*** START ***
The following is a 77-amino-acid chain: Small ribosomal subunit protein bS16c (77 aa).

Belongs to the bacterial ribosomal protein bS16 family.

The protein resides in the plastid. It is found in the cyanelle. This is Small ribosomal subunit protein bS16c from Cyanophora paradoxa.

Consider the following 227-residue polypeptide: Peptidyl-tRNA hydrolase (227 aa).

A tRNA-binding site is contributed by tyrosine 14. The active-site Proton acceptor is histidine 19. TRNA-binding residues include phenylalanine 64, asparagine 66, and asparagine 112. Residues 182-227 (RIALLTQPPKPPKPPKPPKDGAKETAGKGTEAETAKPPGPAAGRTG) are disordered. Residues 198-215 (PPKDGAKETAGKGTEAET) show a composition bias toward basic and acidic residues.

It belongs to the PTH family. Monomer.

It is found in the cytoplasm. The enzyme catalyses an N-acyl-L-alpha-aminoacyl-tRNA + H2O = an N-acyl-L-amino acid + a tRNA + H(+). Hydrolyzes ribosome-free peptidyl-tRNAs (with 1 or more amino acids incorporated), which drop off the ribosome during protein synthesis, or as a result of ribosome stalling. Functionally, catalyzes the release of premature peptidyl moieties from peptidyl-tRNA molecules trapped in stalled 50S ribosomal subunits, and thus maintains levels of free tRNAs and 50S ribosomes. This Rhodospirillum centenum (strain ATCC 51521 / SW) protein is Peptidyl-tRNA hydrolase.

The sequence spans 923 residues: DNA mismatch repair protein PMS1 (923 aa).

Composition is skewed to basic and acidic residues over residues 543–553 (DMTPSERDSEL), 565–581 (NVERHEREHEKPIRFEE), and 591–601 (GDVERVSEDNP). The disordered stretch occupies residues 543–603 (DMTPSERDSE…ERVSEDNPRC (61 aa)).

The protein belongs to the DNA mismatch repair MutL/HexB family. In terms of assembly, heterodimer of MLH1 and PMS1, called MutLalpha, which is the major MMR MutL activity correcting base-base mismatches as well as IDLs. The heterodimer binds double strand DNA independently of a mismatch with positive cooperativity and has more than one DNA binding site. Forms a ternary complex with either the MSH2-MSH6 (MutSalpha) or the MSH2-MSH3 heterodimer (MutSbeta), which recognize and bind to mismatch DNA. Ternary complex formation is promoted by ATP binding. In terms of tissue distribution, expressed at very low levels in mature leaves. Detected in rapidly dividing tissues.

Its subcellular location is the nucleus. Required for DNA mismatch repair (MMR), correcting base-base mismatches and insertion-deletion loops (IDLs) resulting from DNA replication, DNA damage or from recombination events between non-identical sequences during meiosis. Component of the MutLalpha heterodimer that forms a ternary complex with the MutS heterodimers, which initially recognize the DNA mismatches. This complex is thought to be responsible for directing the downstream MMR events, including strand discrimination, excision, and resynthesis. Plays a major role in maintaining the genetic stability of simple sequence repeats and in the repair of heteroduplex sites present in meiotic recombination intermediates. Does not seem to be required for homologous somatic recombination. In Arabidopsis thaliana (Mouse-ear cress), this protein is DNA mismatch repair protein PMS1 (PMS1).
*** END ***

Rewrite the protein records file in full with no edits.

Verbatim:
The following is a 77-amino-acid chain: Small ribosomal subunit protein bS16c (77 aa).

Belongs to the bacterial ribosomal protein bS16 family.

The protein resides in the plastid. It is found in the cyanelle. This is Small ribosomal subunit protein bS16c from Cyanophora paradoxa.

Consider the following 227-residue polypeptide: Peptidyl-tRNA hydrolase (227 aa).

A tRNA-binding site is contributed by tyrosine 14. The active-site Proton acceptor is histidine 19. TRNA-binding residues include phenylalanine 64, asparagine 66, and asparagine 112. Residues 182-227 (RIALLTQPPKPPKPPKPPKDGAKETAGKGTEAETAKPPGPAAGRTG) are disordered. Residues 198-215 (PPKDGAKETAGKGTEAET) show a composition bias toward basic and acidic residues.

It belongs to the PTH family. Monomer.

It is found in the cytoplasm. The enzyme catalyses an N-acyl-L-alpha-aminoacyl-tRNA + H2O = an N-acyl-L-amino acid + a tRNA + H(+). Hydrolyzes ribosome-free peptidyl-tRNAs (with 1 or more amino acids incorporated), which drop off the ribosome during protein synthesis, or as a result of ribosome stalling. Functionally, catalyzes the release of premature peptidyl moieties from peptidyl-tRNA molecules trapped in stalled 50S ribosomal subunits, and thus maintains levels of free tRNAs and 50S ribosomes. This Rhodospirillum centenum (strain ATCC 51521 / SW) protein is Peptidyl-tRNA hydrolase.

The sequence spans 923 residues: DNA mismatch repair protein PMS1 (923 aa).

Composition is skewed to basic and acidic residues over residues 543–553 (DMTPSERDSEL), 565–581 (NVERHEREHEKPIRFEE), and 591–601 (GDVERVSEDNP). The disordered stretch occupies residues 543–603 (DMTPSERDSE…ERVSEDNPRC (61 aa)).

The protein belongs to the DNA mismatch repair MutL/HexB family. In terms of assembly, heterodimer of MLH1 and PMS1, called MutLalpha, which is the major MMR MutL activity correcting base-base mismatches as well as IDLs. The heterodimer binds double strand DNA independently of a mismatch with positive cooperativity and has more than one DNA binding site. Forms a ternary complex with either the MSH2-MSH6 (MutSalpha) or the MSH2-MSH3 heterodimer (MutSbeta), which recognize and bind to mismatch DNA. Ternary complex formation is promoted by ATP binding. In terms of tissue distribution, expressed at very low levels in mature leaves. Detected in rapidly dividing tissues.

Its subcellular location is the nucleus. Required for DNA mismatch repair (MMR), correcting base-base mismatches and insertion-deletion loops (IDLs) resulting from DNA replication, DNA damage or from recombination events between non-identical sequences during meiosis. Component of the MutLalpha heterodimer that forms a ternary complex with the MutS heterodimers, which initially recognize the DNA mismatches. This complex is thought to be responsible for directing the downstream MMR events, including strand discrimination, excision, and resynthesis. Plays a major role in maintaining the genetic stability of simple sequence repeats and in the repair of heteroduplex sites present in meiotic recombination intermediates. Does not seem to be required for homologous somatic recombination. In Arabidopsis thaliana (Mouse-ear cress), this protein is DNA mismatch repair protein PMS1 (PMS1).